Massage Therapy for Diastasis Recti
Massage Therapy for Diastasis Recti: a case study of 8 sessions with Debbie J
Massage therapy for Diastasis Recti can be very helpful to rebuild proper abdominal tone. As long as you are also working with a physical therapist who specializes in this issue. An experienced massage therapist can open stuck tissues that are pulling on the abdominals. In addition, you’ll need physical therapy exercises knit the torn abdomen muscles back together.
First, a brief review of what diastasis recti is, and what issues having it can create. Here’s what WebMD has to say about it:
“Diastasis” means separation. “Recti” refers to your ab muscles called the “rectus abdominis.” “Diastasis recti” means your belly sticks out because the space between your left and right belly muscles has widened. You might call it a “pooch.” (ad. the space between the left and right belly muscles is called the ‘linea alba’)
It’s very common among pregnant women. About two-thirds of pregnant women have it.
The condition also can cause lower back pain, constipation, and urine leaking. It can even make it harder to breathe and to move normally. It’s rare, but in extreme cases, the tissue may tear, and organs may poke out of the opening — that’s called a hernia.
The muscle opening often shrinks after giving birth, but in some studies of women with diastasis recti, the muscle wasn’t back to normal even a year later.
Why “ab” exercises don’t work for you now…
It’s counter-intuitive, but doing “ab” exercises such as sit ups, or pilates, can often make the problem worse, not better. Without proper firing of the correct support muscles, these exercises often pull outwards on the linea alba. This can either increase the separation, or keep it from knitting back together.
That’s where working with a specialist physical therapist comes in. They can create a custom program of exercises for your body that will slowly but surely allow the linea alba to rebuild.
Massage therapy for diastasis recti, in and of itself, won’t be able to do that on it’s own. However, it can speed up the process considerably. And in many cases it will open up stuck tissues that would keep physical therapy exercises from working. They synergy between the two modalities is worth more than the sum of the parts.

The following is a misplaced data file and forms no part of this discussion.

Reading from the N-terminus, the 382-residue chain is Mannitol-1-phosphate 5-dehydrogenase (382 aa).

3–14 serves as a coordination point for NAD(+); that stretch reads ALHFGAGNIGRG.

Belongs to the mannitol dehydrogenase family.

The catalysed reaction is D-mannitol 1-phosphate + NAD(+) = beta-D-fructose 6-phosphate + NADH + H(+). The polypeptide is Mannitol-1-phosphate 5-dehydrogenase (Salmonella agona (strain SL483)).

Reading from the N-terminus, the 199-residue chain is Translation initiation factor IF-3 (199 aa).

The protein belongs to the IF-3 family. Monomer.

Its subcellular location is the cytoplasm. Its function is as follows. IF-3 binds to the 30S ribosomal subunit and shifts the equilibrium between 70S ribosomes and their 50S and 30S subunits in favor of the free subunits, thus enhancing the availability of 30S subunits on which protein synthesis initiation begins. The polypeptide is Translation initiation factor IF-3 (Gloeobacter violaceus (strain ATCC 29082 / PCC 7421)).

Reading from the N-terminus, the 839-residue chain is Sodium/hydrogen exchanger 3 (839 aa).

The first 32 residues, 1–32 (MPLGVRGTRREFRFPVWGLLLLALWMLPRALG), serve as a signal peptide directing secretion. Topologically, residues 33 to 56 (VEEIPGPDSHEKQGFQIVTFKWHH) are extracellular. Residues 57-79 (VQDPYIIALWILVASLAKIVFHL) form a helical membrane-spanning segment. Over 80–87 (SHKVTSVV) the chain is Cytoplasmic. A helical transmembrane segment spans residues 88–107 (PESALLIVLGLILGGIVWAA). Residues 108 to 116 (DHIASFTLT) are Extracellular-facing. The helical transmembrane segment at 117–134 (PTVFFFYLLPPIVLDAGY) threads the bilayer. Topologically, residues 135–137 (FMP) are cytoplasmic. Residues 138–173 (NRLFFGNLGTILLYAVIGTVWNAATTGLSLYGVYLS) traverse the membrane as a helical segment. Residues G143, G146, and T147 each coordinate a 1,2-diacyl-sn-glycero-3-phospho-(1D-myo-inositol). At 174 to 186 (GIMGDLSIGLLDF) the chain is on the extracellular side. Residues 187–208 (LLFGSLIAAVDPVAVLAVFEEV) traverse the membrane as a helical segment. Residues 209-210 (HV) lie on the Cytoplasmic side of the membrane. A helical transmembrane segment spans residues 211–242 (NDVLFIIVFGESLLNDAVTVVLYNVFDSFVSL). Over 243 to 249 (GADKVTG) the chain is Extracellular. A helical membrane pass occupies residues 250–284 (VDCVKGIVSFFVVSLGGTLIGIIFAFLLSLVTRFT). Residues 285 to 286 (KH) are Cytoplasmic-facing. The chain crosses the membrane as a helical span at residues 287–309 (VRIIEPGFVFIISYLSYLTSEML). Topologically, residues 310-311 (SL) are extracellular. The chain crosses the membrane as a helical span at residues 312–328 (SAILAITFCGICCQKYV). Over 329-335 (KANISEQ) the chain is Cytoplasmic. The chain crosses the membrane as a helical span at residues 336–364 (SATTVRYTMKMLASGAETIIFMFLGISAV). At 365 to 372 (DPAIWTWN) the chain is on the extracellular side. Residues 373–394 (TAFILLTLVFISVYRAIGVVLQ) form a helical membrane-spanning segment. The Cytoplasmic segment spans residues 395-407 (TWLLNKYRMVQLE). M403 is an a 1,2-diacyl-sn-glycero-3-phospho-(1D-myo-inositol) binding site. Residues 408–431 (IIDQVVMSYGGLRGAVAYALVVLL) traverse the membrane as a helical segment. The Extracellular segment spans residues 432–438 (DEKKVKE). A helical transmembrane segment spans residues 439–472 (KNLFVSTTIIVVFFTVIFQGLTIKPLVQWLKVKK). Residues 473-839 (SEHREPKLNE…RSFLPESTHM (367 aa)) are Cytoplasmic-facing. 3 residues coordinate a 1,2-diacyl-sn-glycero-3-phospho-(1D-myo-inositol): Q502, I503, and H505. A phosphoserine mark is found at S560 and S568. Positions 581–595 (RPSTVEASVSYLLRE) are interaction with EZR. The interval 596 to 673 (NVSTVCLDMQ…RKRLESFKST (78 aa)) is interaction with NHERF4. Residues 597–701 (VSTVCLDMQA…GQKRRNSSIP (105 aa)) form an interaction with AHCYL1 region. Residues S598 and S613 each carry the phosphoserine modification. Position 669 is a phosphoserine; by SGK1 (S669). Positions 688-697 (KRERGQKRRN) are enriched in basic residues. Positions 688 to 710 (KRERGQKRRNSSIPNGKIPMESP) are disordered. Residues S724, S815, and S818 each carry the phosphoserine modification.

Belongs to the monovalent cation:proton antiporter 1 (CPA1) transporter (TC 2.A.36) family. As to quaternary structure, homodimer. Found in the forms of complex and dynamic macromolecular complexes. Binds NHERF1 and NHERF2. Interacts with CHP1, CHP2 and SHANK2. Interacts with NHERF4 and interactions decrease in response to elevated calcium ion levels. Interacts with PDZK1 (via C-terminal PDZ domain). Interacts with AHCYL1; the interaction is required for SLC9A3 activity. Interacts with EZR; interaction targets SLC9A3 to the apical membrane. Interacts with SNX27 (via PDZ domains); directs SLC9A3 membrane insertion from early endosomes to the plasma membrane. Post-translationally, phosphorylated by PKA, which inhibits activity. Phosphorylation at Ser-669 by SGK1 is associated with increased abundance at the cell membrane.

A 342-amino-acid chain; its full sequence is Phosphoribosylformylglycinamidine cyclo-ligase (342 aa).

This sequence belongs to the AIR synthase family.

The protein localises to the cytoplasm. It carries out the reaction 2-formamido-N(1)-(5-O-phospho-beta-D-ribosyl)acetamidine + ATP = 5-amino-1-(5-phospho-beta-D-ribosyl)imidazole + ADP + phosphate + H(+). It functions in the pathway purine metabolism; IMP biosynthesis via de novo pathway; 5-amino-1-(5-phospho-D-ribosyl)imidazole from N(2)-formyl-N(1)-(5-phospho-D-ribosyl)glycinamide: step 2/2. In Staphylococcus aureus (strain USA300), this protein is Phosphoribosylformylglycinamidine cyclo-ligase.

Integrating your abdominals with the rest of your support muscles
Massage therapy is an “opening” practice. Our training is in releasing tissues that are either tight (ie over-firing) or stuck (ie glued with scar tissue). We also work to retrain the nervous system to allow muscles that are over-firing to relax and settle into a balanced tone.
Physical Therapy is a “closing” practice, ie strengthening and tightening muscles that are weak (ie under-firing). In addition, repeated repetitions of movements draws blood flow to areas that need it. This allows the body to heal and reconstruct itself in a more balanced way. However, if there are older scarred-over injuries impeding movements, the client often is unable to access the proper muscles for the exercises. When this is the case the client sees little to no results from physical therapy on its own.
So, for Diastasis Recti (and many other issues), neither massage therapy nor physical therapy alone may have desired results. It’s the synergy between the the two therapies that will produce fantastic results.
You can’t isolate your abdominals…
A common misconception is to look at the abdominals in isolation from the rest of the musculature. In reality, the abdominal muscles have direct fascial connections to muscles up through the neck and shoulders and down through the hips and thighs. If these areas have scar tissue though older injuries, proper firing of the abs will likely pull on these older injuries and cause pain or discomfort. In order to get the core muscles to fire properly, the older injuries need balancing and opening work to allow them to move again.
This is where working with a Bodyworks DW Advanced Massage Therapist really makes the difference!
As the older stuck injuries find movement again, the abs will seem to magically start working properly. All those physical therapy and pelvic floor exercises that didn’t seem to be doing anything will noticeably alter and improve.
What will it take?
The honest truth is that Diastasis Recti is not a one-time fix situation. It takes a coordinated effort, diligent homework, and focused effort for 8-12 weeks. It is next to impossible to self-heal without a minimum of a few guided sessions. Most clients will need the following:
- 4-7 sessions with our team of massage therapists, preferably working with owner David Weintraub for the first session
- 3-5 sessions with a physical therapist who specializes in working with it (see our resources page for our faves)
- 15 minutes a day of homework exercises
If you’d like to know if massage therapy for diastasis recti can help you, don’t hesitate to call us and arrange a phone consultation with David Weintraub. Or book an initial session online!